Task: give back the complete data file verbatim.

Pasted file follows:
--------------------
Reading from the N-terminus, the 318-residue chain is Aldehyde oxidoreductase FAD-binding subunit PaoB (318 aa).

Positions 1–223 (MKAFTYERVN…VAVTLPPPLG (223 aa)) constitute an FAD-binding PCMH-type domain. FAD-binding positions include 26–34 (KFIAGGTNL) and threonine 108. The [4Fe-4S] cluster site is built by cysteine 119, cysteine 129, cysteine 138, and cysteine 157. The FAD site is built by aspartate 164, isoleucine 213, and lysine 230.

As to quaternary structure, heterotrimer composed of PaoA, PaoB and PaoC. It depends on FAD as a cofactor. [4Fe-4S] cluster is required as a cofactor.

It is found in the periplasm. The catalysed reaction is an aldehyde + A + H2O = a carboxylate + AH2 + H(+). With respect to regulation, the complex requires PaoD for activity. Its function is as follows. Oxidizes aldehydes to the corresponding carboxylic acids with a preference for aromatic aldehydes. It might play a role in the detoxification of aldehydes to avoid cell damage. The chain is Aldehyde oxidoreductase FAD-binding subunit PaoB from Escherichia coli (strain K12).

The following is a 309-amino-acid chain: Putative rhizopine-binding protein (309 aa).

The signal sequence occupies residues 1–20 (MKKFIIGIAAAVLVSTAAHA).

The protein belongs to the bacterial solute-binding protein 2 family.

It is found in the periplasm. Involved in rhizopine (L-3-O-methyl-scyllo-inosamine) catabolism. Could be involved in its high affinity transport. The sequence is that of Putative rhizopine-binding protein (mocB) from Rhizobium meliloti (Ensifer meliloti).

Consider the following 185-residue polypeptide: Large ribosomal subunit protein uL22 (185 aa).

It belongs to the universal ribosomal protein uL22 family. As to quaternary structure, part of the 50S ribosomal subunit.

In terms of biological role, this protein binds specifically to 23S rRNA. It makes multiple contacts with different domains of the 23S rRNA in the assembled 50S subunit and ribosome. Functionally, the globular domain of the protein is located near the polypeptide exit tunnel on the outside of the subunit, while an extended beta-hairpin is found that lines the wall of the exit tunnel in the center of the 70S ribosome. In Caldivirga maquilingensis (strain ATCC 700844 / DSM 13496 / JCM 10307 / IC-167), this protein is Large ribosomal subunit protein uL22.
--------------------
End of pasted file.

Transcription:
Reading from the N-terminus, the 318-residue chain is Aldehyde oxidoreductase FAD-binding subunit PaoB (318 aa).

Positions 1–223 (MKAFTYERVN…VAVTLPPPLG (223 aa)) constitute an FAD-binding PCMH-type domain. FAD-binding positions include 26–34 (KFIAGGTNL) and threonine 108. The [4Fe-4S] cluster site is built by cysteine 119, cysteine 129, cysteine 138, and cysteine 157. The FAD site is built by aspartate 164, isoleucine 213, and lysine 230.

As to quaternary structure, heterotrimer composed of PaoA, PaoB and PaoC. It depends on FAD as a cofactor. [4Fe-4S] cluster is required as a cofactor.

It is found in the periplasm. The catalysed reaction is an aldehyde + A + H2O = a carboxylate + AH2 + H(+). With respect to regulation, the complex requires PaoD for activity. Its function is as follows. Oxidizes aldehydes to the corresponding carboxylic acids with a preference for aromatic aldehydes. It might play a role in the detoxification of aldehydes to avoid cell damage. The chain is Aldehyde oxidoreductase FAD-binding subunit PaoB from Escherichia coli (strain K12).

The following is a 309-amino-acid chain: Putative rhizopine-binding protein (309 aa).

The signal sequence occupies residues 1–20 (MKKFIIGIAAAVLVSTAAHA).

The protein belongs to the bacterial solute-binding protein 2 family.

It is found in the periplasm. Involved in rhizopine (L-3-O-methyl-scyllo-inosamine) catabolism. Could be involved in its high affinity transport. The sequence is that of Putative rhizopine-binding protein (mocB) from Rhizobium meliloti (Ensifer meliloti).

Consider the following 185-residue polypeptide: Large ribosomal subunit protein uL22 (185 aa).

It belongs to the universal ribosomal protein uL22 family. As to quaternary structure, part of the 50S ribosomal subunit.

In terms of biological role, this protein binds specifically to 23S rRNA. It makes multiple contacts with different domains of the 23S rRNA in the assembled 50S subunit and ribosome. Functionally, the globular domain of the protein is located near the polypeptide exit tunnel on the outside of the subunit, while an extended beta-hairpin is found that lines the wall of the exit tunnel in the center of the 70S ribosome. In Caldivirga maquilingensis (strain ATCC 700844 / DSM 13496 / JCM 10307 / IC-167), this protein is Large ribosomal subunit protein uL22.